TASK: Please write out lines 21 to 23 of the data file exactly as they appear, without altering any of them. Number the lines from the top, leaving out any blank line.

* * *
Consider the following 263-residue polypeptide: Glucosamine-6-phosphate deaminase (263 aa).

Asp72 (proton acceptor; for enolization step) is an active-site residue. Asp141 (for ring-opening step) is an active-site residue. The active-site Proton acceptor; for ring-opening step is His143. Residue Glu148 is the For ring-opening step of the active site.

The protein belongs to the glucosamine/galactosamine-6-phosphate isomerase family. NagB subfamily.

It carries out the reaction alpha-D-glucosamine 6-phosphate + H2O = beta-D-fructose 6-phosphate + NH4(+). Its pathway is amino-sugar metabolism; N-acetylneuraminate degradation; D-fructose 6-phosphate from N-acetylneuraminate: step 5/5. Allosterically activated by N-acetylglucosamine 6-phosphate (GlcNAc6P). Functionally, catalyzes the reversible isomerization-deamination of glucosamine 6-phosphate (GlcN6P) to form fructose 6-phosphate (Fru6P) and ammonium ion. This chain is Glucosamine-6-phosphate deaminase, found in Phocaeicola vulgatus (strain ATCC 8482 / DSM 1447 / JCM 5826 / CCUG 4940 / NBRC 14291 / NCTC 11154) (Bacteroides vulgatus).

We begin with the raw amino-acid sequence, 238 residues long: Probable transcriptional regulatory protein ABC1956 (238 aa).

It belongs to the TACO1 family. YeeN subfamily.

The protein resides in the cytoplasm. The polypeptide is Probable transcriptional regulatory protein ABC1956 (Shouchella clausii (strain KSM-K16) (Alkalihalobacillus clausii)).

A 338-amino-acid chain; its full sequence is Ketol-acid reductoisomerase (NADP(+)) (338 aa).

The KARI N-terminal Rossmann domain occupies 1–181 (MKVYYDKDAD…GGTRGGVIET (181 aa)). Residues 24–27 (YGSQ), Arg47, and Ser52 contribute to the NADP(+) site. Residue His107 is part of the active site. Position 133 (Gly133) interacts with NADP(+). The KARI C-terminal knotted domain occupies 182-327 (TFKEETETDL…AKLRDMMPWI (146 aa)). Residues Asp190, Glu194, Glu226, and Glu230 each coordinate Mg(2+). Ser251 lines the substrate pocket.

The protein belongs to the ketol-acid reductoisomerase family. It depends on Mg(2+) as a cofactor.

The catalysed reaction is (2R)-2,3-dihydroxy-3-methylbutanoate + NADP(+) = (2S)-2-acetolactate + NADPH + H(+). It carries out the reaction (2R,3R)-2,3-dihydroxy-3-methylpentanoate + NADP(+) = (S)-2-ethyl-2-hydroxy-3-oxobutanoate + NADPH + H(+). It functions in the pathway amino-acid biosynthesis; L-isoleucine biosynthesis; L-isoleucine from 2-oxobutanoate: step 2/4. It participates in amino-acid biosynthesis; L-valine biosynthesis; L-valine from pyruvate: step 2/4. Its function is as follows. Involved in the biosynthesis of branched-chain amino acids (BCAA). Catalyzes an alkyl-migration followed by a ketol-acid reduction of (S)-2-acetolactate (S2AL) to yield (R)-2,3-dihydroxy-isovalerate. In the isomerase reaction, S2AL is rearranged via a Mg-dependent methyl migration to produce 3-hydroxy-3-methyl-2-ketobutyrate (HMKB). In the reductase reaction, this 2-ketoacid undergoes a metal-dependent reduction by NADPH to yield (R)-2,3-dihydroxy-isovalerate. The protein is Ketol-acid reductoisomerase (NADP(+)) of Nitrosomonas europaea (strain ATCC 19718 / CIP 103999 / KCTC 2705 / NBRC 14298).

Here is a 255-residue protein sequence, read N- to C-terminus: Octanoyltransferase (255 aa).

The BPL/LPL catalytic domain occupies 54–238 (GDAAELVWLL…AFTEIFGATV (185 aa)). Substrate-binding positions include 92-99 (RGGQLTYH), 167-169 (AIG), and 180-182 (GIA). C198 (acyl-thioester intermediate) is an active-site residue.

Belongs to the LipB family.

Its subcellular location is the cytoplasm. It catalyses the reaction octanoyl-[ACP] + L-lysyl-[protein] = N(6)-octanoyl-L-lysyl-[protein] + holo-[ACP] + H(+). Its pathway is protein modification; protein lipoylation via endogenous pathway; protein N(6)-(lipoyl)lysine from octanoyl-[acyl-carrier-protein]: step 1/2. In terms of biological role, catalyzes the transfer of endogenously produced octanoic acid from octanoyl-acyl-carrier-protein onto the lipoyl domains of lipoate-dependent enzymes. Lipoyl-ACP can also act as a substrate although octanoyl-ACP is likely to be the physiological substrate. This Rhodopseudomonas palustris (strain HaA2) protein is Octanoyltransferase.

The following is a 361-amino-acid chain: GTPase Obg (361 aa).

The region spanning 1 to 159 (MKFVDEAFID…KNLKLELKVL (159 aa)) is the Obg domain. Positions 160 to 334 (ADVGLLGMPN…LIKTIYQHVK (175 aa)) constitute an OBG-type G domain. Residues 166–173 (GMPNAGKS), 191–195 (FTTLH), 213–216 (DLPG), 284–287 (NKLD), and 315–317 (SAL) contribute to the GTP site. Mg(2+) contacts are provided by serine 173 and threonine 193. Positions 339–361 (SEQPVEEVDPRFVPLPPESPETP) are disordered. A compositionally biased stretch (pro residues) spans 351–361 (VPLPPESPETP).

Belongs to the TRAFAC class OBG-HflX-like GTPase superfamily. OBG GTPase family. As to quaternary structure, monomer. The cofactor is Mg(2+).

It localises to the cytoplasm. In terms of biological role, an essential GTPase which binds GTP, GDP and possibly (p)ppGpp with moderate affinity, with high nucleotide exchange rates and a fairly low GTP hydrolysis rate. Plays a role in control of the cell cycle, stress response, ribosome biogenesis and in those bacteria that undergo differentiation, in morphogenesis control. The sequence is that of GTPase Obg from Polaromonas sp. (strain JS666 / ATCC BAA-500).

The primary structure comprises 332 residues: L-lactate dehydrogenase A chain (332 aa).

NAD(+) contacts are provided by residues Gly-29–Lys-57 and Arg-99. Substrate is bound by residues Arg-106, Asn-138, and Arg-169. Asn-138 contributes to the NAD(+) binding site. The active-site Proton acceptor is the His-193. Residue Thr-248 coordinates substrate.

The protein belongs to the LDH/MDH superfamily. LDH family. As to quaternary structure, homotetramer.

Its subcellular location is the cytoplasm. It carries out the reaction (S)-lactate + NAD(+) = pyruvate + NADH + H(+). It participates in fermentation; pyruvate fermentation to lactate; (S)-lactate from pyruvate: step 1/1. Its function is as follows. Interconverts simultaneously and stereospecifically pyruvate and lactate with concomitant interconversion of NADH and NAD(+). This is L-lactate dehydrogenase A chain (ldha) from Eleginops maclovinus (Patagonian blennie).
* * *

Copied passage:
NAD(+) contacts are provided by residues Gly-29–Lys-57 and Arg-99. Substrate is bound by residues Arg-106, Asn-138, and Arg-169. Asn-138 contributes to the NAD(+) binding site. The active-site Proton acceptor is the His-193. Residue Thr-248 coordinates substrate.

The protein belongs to the LDH/MDH superfamily. LDH family. As to quaternary structure, homotetramer.

Its subcellular location is the cytoplasm. It carries out the reaction (S)-lactate + NAD(+) = pyruvate + NADH + H(+). It participates in fermentation; pyruvate fermentation to lactate; (S)-lactate from pyruvate: step 1/1. Its function is as follows. Interconverts simultaneously and stereospecifically pyruvate and lactate with concomitant interconversion of NADH and NAD(+). This is L-lactate dehydrogenase A chain (ldha) from Eleginops maclovinus (Patagonian blennie).